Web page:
Canada has asked for formal consultations with Mexico over its restrictions on genetically modified (GM) agricultural imports under the North American free-trade agreement, Bloomberg News reported on Wednesday, citing people familiar with the matter.
Canada requested the talks on Tuesday, according to Bloomberg, a day after the U.S. requested formal trade consultations over its objections to Mexico’s plans to limit imports of GM corn and other agricultural biotechnology products.
“Canada will always work with the U.S. and Mexico to strengthen our trade relationship and grow a clean, green agriculture sector,” a spokesperson for Canada’s Trade Minister Mary Ng said in a statement.
The U.S.-Mexico-Canada Agreement on trade (USMCA) “has the ability to hold technical consultations to better understand how our policies are to be implemented under this agreement,” the spokesperson said, without explicitly confirming the report.
Mexico plans to regulate GM corn for human consumption, which U.S. officials say puts some $5 billion of U.S. corn exports to Mexico at risk and could stifle biotechnology innovation.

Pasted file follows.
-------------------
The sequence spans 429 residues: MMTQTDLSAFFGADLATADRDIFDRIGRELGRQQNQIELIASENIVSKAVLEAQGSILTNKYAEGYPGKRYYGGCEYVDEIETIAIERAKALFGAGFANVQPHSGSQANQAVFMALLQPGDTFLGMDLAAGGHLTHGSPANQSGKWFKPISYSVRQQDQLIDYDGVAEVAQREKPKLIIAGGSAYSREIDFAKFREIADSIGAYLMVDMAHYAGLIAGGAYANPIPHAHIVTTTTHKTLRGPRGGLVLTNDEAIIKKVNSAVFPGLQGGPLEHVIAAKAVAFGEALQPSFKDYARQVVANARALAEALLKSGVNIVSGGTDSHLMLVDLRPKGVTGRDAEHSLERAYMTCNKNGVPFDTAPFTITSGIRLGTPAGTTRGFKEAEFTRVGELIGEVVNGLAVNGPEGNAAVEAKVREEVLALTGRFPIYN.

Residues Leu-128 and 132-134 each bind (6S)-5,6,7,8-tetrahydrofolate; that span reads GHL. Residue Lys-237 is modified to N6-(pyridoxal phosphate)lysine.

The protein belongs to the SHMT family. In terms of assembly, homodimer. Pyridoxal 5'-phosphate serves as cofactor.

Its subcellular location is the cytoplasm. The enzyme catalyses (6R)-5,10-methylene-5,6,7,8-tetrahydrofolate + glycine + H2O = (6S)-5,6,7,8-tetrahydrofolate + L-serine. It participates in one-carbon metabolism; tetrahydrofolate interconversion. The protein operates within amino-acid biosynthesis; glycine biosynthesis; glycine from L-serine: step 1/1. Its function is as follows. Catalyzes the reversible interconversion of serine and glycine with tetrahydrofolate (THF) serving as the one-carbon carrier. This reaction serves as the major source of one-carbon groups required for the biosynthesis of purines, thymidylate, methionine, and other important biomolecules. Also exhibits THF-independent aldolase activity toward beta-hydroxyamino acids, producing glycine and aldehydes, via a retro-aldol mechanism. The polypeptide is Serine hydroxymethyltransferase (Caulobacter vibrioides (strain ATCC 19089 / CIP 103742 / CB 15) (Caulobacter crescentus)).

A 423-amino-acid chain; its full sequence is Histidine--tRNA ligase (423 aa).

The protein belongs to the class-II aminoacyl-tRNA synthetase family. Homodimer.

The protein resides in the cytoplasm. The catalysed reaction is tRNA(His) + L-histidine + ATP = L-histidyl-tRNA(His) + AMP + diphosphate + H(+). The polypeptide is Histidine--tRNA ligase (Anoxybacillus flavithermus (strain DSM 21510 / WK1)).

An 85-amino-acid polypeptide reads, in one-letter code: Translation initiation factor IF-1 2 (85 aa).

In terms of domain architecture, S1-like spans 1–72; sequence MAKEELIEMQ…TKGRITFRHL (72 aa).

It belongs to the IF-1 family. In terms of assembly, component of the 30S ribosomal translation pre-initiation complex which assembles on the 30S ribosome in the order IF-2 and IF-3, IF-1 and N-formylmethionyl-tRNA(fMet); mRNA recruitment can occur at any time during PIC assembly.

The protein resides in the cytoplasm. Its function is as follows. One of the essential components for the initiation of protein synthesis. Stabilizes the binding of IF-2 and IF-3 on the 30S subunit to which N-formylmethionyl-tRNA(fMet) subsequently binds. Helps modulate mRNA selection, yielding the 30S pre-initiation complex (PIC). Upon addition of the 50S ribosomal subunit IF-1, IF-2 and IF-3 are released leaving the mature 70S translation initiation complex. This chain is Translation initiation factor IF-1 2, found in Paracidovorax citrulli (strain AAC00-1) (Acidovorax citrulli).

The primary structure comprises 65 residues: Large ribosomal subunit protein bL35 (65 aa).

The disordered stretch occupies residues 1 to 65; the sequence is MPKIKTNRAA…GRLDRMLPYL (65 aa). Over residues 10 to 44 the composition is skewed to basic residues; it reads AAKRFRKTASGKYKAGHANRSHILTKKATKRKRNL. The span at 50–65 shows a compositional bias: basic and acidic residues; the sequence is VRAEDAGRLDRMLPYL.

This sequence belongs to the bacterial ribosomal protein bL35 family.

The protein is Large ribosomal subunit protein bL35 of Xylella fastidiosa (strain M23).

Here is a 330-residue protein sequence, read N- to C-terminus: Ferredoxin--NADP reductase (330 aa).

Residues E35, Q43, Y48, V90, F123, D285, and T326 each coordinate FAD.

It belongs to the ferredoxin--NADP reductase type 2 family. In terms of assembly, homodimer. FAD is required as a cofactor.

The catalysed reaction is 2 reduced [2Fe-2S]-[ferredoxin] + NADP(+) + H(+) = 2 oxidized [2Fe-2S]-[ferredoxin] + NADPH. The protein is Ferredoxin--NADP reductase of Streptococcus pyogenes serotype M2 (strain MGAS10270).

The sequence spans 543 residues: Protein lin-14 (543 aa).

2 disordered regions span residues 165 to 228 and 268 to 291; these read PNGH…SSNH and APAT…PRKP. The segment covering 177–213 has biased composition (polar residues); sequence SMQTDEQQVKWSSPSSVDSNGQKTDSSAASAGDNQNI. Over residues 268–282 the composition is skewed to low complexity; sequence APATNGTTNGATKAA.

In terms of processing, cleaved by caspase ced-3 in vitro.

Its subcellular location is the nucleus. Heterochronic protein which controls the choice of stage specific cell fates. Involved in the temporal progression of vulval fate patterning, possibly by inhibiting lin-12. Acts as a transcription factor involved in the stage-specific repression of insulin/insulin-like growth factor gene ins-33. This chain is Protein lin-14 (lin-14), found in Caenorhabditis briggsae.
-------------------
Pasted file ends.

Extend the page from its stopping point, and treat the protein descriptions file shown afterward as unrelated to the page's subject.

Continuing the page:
Canada however is not a major corn exporter and Ottawa is concerned overall about Mexico putting arbitrary prohibitions on agriculture produced using biotechnology, Bloomberg reported.
It is also concerned about Mexico’s lack of respect for the USMCA trade pact, according to the report.
A spokeswoman for Mexico’s economy ministry did not respond to a request for comment on the report.
Mexico says GM seeds can contaminate the country’s age-old native varieties and has questioned their impact on human health. U.S. officials have criticized Mexico’s plans as not being science-based and warn that any restriction of genetically modified corn could morph into an all-out trade dispute under the USMCA.